Reaching and maintaining returns to common shareholders above this threshold will require us to begin redeeming their preferred equity concurrently with returning additional cash to common shareholders. I want to be clear about two things. First, reaching the $4 per share threshold is the potential outcome of our shareholder return framework, not a specific target. Second, if we begin redeeming the preferred equity, this does not mean there is a cap on returns to common shareholders as cash would continue to be returned to common shareholders above $4 per share.

In the second quarter, we generated $4.2 billion of free cash flow before working capital, our highest quarterly free cash flow to date. Our business has all performed well, and we delivered production from continuing operations of approximately 1.1 million BOE per day, in line with the midpoint of our guidance and with total companywide spending of capital of $972 million. OxyChem reported record earnings for the fourth consecutive quarter with EBIT of $800 million, as the business continued to benefit from robust pricing and demand in the caustic, chlorine and PVC markets. Last quarter, we highlighted the Responsible Care and Facility Safety Awards that OxyChem received from the American Chemistry Council.

OxyChem’s accomplishments continue to be acknowledged. In May, the U.S. Department of Energy honored OxyChem as a Better Practice Award winner, which recognizes companies for innovative and industry-leading accomplishments in energy management. OxyChem received the recognition for incorporating an engineering, training and development program that led to process changes, resulting in energy savings that reduced CO2 emissions by 7,000 metric tons annually.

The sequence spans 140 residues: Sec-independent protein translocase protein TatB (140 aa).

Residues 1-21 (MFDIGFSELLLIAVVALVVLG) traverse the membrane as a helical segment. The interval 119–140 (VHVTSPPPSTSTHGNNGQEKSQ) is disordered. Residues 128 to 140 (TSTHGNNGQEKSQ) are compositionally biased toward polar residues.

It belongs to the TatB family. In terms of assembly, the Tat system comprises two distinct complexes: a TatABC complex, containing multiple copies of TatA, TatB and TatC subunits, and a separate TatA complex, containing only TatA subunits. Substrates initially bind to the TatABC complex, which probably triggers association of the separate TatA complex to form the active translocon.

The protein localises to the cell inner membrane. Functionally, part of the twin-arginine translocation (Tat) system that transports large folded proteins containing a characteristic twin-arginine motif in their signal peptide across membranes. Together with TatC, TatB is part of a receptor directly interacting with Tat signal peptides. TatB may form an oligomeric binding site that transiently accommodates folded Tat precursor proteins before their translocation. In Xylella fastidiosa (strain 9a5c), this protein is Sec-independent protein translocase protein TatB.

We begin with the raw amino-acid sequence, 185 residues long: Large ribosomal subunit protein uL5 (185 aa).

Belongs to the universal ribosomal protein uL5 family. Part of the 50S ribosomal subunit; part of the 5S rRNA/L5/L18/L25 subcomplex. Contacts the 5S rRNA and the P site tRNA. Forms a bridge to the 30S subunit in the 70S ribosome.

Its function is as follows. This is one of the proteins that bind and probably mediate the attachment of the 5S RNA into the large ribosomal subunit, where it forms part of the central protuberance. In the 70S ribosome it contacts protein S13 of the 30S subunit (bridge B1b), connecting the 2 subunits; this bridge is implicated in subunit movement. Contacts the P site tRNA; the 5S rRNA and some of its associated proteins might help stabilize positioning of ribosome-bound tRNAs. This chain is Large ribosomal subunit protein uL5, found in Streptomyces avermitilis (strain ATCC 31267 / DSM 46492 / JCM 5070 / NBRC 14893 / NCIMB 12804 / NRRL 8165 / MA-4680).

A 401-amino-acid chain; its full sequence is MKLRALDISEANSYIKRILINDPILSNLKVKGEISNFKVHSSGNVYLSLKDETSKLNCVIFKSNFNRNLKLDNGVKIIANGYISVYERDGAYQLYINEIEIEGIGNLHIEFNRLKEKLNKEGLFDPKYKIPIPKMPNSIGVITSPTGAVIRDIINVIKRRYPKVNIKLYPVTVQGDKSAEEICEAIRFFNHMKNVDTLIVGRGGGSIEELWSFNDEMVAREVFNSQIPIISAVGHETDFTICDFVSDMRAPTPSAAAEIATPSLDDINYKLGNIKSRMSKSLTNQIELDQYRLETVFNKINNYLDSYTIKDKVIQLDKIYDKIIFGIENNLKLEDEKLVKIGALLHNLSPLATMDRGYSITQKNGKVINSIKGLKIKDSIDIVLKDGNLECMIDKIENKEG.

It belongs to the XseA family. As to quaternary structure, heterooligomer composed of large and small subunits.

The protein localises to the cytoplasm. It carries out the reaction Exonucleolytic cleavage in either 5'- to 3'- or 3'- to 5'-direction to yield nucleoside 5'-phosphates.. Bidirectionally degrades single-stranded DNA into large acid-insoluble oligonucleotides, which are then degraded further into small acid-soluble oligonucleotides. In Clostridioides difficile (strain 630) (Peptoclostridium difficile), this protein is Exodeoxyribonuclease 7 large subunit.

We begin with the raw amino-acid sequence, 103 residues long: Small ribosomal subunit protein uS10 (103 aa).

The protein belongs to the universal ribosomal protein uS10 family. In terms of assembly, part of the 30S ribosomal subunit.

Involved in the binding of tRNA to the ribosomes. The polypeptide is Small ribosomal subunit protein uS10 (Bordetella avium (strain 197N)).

It’s achievements like this that make me so proud to announce the modernization and expansion of one of OxyChem’s key plants, which we’ll detail in just a minute. Turning to oil and gas. I’d like to congratulate the Gulf of Mexico team in celebrating first oil from the new discovery field, Horn Mountain West. The new field was successfully tied back to the Horn Mountain spar using a three and a half-mile dual flow line.

The project came in on budget and more than three months ahead of schedule. The Horn Mountain West tieback is expected to eventually add approximately 30,000 barrels of oil production per day and is an excellent example of our ability to leverage our assets and technical expertise to bring new production online in a capital-efficient manner. I’d also like to congratulate our Al Hosn and Oman teams. Al Hosn achieved a recent production record following the first full plant shutdown as a part of a planned turnaround in the first quarter.

Oxy’s Oman team celebrated a record high daily production at Oman North Block 9, which has been operated by Oxy since 1984. Even after almost 40 years, Block 9 is still breaking records with strong base production and new development ledge performance, supported by a successful exploration program. We have also been active in capturing opportunities to leverage our deep inventory of U.S. onshore assets.

When we announced our Midland Basin JV with EcoPetrol in 2019, I mentioned how excited we were to be working with one of our strongest and longest-standing strategic partners. The JV has worked exceptionally well for both partners, with Oxy benefiting from incremental production and cash flow from the Midland Basin with minimal investment. We are fortunate to collaborate with a partner who has extensive expertise and with whom we share a long-term vision. This is why I’m equally excited this morning to announce that Oxy and EcoPetrol have agreed to enhance our JV in the Midland Basin and expand our partnership to cover approximately 20,000 net acres in the Delaware Basin.